BEIJING, Jun. 10 -- The trade surplus for May is expected to far exceed the $1.68 billion mark of April, triggering speculation that an impending reform of the foreign exchange policy is on the cards.
Economists said the reforms are likely to coincide with the forthcoming G20 summit on June 26-27 in Toronto, Canada and would be implemented on a gradual basis rather than a one-off revaluation.
China's exports grew 32 percent last month from a year earlier, compared with 30.5 percent in April, according to a report by Industrial Securities. Imports in May grew 40 percent year-on-year, compared with a 50 percent growth in April. The brokerage anticipates that the trade surplus in May is likely to be around $11.5 billion.
"With the surplus getting bigger, the currency revaluation is likely to be implemented most likely around the G20 Summit," said Dong Xian'an, chief economist at Industrial Securities Shanghai.
The expanding trade surplus and accelerated export growth, are however, well within the expectations of economists.
Standard Chartered expects China's exports and imports in May to grow by 34 and 45 percent respectively and the surplus at around $9.6 billion.
The Customs is expected to issue the May trade figures on Thursday.
In March, China posted its first monthly trade deficit in the past five years, but was soon followed by a small surplus in April. Concerns about the trade deficit and the likely impact of the European debt crisis on China's exports and the economy have provided fodder for the government to delay currency revaluation plans in the last two months.
"The trade deficit is only momentary and exports growth will be stronger than expected and supported by return of price inflation in exports by mid-2010. We expect China will reform its exchange rate regime very soon", Sun Mingchun, an economist with Nomura Global Economics, said in a report.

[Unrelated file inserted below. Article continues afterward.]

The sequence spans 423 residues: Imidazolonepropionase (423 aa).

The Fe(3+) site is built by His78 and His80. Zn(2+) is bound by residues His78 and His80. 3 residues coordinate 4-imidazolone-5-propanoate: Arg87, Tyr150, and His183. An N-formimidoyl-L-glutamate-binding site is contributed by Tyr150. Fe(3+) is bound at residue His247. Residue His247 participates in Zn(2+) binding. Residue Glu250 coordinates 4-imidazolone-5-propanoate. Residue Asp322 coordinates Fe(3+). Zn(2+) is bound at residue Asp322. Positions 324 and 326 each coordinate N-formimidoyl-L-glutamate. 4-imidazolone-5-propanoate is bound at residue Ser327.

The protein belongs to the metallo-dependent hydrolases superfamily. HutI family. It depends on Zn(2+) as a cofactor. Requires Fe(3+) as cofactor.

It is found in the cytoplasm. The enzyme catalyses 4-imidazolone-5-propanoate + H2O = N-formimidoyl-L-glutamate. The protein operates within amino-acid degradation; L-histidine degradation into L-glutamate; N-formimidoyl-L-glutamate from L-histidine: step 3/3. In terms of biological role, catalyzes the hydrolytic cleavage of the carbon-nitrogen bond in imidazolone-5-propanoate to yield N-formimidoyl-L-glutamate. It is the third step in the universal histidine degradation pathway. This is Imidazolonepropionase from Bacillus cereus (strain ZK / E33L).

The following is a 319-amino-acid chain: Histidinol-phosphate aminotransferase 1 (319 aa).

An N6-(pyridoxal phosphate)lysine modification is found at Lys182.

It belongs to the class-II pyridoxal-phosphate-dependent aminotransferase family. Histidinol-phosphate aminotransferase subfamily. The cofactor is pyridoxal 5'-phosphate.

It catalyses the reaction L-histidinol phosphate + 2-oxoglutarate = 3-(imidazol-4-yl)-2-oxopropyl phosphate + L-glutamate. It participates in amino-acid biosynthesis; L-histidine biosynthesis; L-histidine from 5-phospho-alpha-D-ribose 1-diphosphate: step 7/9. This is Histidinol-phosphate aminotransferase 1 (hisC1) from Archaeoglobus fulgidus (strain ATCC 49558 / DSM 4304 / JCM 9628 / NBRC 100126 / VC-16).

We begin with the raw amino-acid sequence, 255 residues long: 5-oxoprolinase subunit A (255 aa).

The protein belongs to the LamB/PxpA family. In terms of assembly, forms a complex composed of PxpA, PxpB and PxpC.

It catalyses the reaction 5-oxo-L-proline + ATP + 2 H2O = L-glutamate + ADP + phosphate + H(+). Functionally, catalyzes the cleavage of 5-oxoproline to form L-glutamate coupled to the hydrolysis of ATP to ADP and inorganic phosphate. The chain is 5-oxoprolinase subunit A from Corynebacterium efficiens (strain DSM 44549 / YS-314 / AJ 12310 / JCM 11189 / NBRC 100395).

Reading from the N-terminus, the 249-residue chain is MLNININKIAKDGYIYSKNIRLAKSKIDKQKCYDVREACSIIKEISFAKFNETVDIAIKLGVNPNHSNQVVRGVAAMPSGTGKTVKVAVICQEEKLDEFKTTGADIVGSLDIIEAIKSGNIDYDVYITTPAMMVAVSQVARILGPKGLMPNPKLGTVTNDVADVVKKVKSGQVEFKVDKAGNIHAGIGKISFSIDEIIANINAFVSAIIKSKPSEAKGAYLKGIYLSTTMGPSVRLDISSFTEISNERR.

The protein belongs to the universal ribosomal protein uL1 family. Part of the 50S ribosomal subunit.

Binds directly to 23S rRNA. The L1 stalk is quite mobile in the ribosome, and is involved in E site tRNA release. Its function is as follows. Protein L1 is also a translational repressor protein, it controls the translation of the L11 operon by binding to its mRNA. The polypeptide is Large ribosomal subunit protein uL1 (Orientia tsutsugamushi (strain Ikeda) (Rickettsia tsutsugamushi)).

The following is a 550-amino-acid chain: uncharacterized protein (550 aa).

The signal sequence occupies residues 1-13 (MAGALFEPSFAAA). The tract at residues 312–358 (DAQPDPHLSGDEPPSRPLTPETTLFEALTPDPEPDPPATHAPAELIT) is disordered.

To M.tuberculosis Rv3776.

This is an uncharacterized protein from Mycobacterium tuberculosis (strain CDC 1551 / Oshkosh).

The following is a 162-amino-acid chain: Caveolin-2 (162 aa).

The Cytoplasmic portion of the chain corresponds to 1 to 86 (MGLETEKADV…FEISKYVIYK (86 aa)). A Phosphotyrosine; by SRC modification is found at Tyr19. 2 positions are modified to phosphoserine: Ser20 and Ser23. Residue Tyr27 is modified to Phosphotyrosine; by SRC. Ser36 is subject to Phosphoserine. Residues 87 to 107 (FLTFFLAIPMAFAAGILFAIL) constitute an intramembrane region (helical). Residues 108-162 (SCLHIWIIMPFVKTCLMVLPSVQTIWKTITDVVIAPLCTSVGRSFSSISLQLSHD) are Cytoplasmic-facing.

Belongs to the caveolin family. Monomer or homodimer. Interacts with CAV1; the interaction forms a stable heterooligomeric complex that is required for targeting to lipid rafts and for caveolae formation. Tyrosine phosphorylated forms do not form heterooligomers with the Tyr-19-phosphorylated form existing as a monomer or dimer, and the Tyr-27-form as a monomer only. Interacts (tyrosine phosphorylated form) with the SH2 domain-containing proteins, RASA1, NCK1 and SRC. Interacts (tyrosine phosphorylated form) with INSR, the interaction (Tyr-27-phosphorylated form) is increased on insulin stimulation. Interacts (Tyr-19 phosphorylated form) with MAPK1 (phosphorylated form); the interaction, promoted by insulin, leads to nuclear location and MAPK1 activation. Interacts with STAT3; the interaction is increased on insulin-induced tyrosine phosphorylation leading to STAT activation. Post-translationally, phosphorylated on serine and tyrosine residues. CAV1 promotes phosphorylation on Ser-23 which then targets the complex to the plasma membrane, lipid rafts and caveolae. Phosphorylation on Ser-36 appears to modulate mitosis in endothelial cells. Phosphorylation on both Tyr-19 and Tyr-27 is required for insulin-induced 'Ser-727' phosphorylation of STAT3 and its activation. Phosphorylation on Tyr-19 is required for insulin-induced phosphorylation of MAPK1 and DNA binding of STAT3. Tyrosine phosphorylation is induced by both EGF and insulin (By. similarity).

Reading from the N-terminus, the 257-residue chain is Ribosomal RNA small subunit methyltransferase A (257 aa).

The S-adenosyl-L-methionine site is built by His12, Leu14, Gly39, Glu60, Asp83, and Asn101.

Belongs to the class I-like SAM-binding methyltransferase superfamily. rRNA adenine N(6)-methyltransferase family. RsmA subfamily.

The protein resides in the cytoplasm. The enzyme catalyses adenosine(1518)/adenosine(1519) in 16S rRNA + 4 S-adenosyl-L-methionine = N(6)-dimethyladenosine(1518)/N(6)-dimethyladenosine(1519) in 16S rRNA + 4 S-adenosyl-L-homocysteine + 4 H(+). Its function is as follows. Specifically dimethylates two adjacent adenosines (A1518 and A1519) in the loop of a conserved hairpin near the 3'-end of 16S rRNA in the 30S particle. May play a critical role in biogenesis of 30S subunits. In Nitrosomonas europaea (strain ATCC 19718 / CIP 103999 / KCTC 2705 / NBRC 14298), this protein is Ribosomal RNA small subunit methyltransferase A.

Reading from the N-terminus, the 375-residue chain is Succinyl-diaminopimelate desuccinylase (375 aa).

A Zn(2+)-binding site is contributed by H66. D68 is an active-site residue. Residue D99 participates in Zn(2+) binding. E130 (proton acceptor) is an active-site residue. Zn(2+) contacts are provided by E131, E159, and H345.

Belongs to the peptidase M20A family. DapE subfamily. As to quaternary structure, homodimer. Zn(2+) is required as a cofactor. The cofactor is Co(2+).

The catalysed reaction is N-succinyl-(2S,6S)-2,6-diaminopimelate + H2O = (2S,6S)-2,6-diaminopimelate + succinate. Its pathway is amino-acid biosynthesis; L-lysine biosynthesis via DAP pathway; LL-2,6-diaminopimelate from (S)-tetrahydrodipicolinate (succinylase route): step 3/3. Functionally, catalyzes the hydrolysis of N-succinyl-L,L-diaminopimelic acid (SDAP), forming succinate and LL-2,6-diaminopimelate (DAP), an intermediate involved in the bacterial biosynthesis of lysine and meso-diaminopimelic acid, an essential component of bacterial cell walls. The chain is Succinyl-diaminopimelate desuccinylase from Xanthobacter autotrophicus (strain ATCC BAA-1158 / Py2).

President Hu Jintao said China will steadily push forward the reform of the foreign exchange rate mechanism, under the principles of independent decision-making, controllability and gradual progress at the opening ceremony of the recent China-US Strategic and Economic Dialogue. That was widely seen as a signal that the nation would undertake the reforms soon.
"Something has to be done on the currency, and the International Monetary Fund (IMF) still believes that the renminbi is substantially undervalued," IMF President Dominique Strauss-Kahn said recently.
"If there are indications that the European debt crisis will not deteriorate, we expect the Chinese government to de-peg its currency from the US dollar during the G20 meet in Toronto," said Yan Jinny, an economist from Standard Chartered Shanghai. The yuan appreciation is expected to be one of the most important discussion items at the Summit.
"We think China is likely to focus on reforming the foreign exchange regime and later consider a gradual appreciation of the renminbi rather than implement a one-off revaluation," said Sun from Nomura.
Boris Cournede, chief economist with the Organization for Economic Cooperation and Development, has similar views. "China's exchange regime should have greater flexibility and allow a gradual appreciation of the yuan against a basket of currencies instead of the dollar in the long term. It has to be gradual."